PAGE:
PACE (Practical Application for Careers and Enterprises)

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Choice and Consequences


What do you do?

A question that comes up at nearly every dinner party, college reunion, and wedding.

A lot of us are defined by our jobs—a trap that’s easy to fall into. After all, we spend 1/3 of our life at work. For the average person, that’s more than 90,000 hours in our lifetime. So the question, what do you do, or, with the full implication written out, what do you do for work makes a lot of sense. We feel tremendous pressure to give a solid answer to that question.

Most of us in the MBA program are still in a process of figuring out our careers. But in PACE class last week, Stuart Read posed a slightly different question: why work at all? No, he wasn’t trying to dissuade us from applying for jobs. Based on the book Drive: The Surprising Truth that Motivates Us by Daniel Pink, he was asking us to establish good and bad reasons to work. One half of the classroom wrote on sticky-notes jobs we would like to have and that would fulfill three key aspects of a job Pink outlines in his book (Purpose, Mastery, and Autonomy). The idea is that a job high in these three areas will motivate us long beyond the desire for a paycheck. The second half of the class wrote down jobs they wouldn’t like to have. Through this process, we realized how important it is to have purpose beyond just a paycheck. This made sense. Recent studies have demonstrated that people with jobs they like tend to live longer on average (de Haaff). More fulfilling job = More motivated at a job = Longer life.

This equation generally holds true. In a 2014 study, researchers found “those who had self-rated themselves as having a high sense of purpose were more likely to have survived. Even after controlling for other markers of psychological and affective well-being, the results of the analysis showed that purposeful individuals outlived their more aimless peers” (“A Meaningful Job”).

But towards the end of the class discussion, a classmate of mine brought up a valid point: what about people who have intrinsically high stress (but also highly motivating) jobs? Just because a job fulfills the three key areas outlined by Pink doesn’t mean someone is living a stress-free lifestyle. Workplace stress, even in a purpose-filled job, can take a toll. She had a point: a 2015 study by researchers at Harvard and Stanford concluded that 10-38 percent of difference in average life expectancy could be explained by job conditions, even after accounting for other factors like demographics and education levels (Goh). Of course, workplace stress can manifest in any type of job in any location and the outcomes are always negative.

So the question is not just how do we find work that motivates us, but at the same time how do we manage the stress of working? Nearly everyone I know experiences some level of work-related stress, including those that love their jobs. To find out how people manage this stress, I turned to people who I knew had experienced high levels of stress in their workplace: an attorney, a veterinarian, and a mechanical engineer during the War in Afghanistan. I asked them how they dealt with the pressure. The answers varied, but interestingly all included three themes:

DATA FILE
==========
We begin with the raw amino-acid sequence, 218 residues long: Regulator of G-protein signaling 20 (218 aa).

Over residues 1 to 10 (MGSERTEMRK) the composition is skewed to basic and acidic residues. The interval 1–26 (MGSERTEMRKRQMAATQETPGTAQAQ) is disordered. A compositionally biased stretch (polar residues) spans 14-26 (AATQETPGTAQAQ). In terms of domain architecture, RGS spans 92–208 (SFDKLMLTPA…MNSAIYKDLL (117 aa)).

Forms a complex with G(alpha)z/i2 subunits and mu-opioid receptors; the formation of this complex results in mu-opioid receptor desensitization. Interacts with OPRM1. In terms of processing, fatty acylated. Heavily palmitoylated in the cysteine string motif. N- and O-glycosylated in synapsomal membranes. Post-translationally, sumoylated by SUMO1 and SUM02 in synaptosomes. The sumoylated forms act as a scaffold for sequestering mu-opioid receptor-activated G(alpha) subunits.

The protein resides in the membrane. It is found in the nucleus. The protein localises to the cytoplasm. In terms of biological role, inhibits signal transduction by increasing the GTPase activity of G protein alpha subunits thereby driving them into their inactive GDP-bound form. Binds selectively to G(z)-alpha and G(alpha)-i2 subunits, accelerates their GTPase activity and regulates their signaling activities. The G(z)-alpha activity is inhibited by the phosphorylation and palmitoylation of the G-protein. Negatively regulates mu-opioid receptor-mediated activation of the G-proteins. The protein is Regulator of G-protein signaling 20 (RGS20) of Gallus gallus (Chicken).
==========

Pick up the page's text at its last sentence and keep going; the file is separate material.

1. Taking care of themselves

What we always hear from Ashley in PACE: sleep, nutrition, exercise—really important to managing stress.

    2. Distraction

All of them brought up distracting themselves with fun in their lives or intensely focusing on the details of their work to avoid thinking about the pressure.

     3. Accepting that they do something difficult

Allowing themselves to have emotions, take breaks, and process that their work is hard is crucial to working with stress.

I don’t profess to have the answers. Everyone has a different way of coping with stress (I personally run down my street as hard as I can until I tire myself out), but working in a job we feel passionate about is a good first step. The second, and in some ways harder, is managing our workplace stress.

How do you manage your work pressure? Let me know in the comments.


Works Cited

“1/3 of your life is spent at work.” Gettysburg College, 2019, Accessed 29 April 2019.

“A Meaningful Job Linked to Higher Income and a Longer Life.” Association For Psychological Science, 3 January 2017, Accessed 10 May 2019.

de Haaff, Brian. “People Who Love to Work Live Longer, According to Science.”, 20 May 2016, Accessed 29 April 2019.

Goh, Joel, Jeffrey Pfeffer, and Stefanos Zenios. Exposure To Harmful Workplace Practices Could Account For Inequality In Life Spans Across Different Demographic Groups.” Health Affairs, vol. 34, no. 10, 2015, Accessed 10 May 2019.

Emily Anderson is a first-year MBA candidate at Willamette University. She is a 2017 graduate of Gonzaga University, where she received her B.A. in International Studies. Emily enjoys PACE because of the opportunity to learn valuable career information, improve her analytical and speaking skills, and build partnerships with not-for-profits in Oregon.


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  1. 3 Comment(s)

  2.   By Heba Saleh on May 21, 2019 | Reply

    To be honest, despite the stress that PACE caused for us before each presentation, it is the most wonderful experience I had at Willamette. I had amaaaaaaaaazing PACE teams -yup, I had 2 PACE teams🙈😂- and I’ve learned a lot during this class. I really do appreciate all professor Larry’s efforts so we got the maximum benefits we could have.

  3.   By Wedding Vings on Jun 19, 2019 | Reply

    Impressive and interesting information. Thanks for shared and enjoyed reading this post.

  4.   By Desertpearl on Dec 27, 2019 | Reply

    great thoughts

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